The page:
• Let’s discuss the issues, please • State taking its time with refunds
Let’s discuss the issues, please
Well, Kimo Rosen (letters 6/29), I agree that we should strive for more measured and less hostile political rhetoric: Aim for a discussion of issues rather than hostile name-calling and retreats into symbolism.
However, I dispute that the cause either of incivility or the recent shooting is the “many Americans not accepting Trump.” It was Trump, not his opponent, who threatened to reject an unfavorable result in the election. The monotonous “he won; get over it” reply to all disapproval of Trump is pure Breitbart, implying that the criticism is sore losers’ whining, thereby ignoring the stated objections to Trump’s conduct and policies.
This distract-from-the-issues-and-attack-fiercely-on-personalities approach was the hallmark of the victorious candidate, so he must share his portion of blame, especially as, even in victory, he hasn’t toned down, but continues ad hominem attacks.
I’m not sure how reciting the Pledge of Allegiance fits your purpose; both sides have an equal right to claim to be patriotic and suspect the other side doesn’t understand or respect fundamental American institutions. If the “one America” you think is the solution is rallying around xenophobic patriotism, recall Samuel Johnson’s comment.
So, demonstrate civil discourse. Any time you wish to discuss a political issue – What qualities in government and/or a leader make a country great? Should health care be routinely available to all without disruptive financial consequences? How serious is global warming and what action, if any, makes sense in light of the science? Can coal or other pre-robotics manufacturing jobs actually be restored, and if not, what should the government do? What is the proper role of religion in American government? Should public schools provide free breakfast and lunch to all students? – I’m all ears and ready to participate. I don’t think America will become less factious, but an argument rather than a quarrel is a good step forward.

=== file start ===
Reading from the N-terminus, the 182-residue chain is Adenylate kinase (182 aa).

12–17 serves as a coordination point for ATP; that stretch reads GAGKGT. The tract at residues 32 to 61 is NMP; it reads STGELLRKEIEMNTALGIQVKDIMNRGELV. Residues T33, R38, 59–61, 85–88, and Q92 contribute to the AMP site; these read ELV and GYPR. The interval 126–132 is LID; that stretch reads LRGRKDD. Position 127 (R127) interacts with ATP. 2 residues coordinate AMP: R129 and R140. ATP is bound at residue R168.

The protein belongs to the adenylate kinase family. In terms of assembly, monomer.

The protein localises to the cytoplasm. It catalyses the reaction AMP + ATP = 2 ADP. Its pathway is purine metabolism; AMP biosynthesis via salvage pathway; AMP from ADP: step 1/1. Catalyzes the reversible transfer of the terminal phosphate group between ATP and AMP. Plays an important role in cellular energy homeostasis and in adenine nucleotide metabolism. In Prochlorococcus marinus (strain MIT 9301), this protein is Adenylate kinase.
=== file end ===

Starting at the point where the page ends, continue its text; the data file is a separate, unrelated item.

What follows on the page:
Jed Somit, Kapaa
State taking its time with refunds
I wonder how many TGI readers out there are expecting a State of Hawaii income tax refund and have not yet received it. Imailed my return in just before the deadline which was nine weeks ago so I checked online at the .gov website. The one thatasks for your Social Security number and the refund amount.
The refund status I get is: “As of this date, your return has not yet been processed into the system, or the information youhave entered is incorrect.”
The response also tells you that if it’s been more than eight weeks, then you should call in. It had been more, so I called in.
After waiting on hold for about half an hour, I finally get to talk to a lady that obviously does not enjoy what she does. Shetells me that it could take a total of 16 weeks. But that I should call again in two to three weeks.
I then asked her if there was any way for me to find out if my return was even received by their office. She told me, only if Imailed it in as registered mail. I didn’t.
I have to assume that it was received by them since it was not returned to me. The envelope did have my return address on it.
I also found out that the state will not be paying any interest on refunds till after July 20.
I wonder how much interest and penalties one would pay if you had to pay more income tax to the state and didn’t pay it tillJuly 20.
I’m curious as to how many other taxpaying citizen in this state have not yet received their refunds and I wonder what thetotal of all those refunds is.
You think maybe they used our money to help pay for that rail system?
Larry Arruda, Kapaa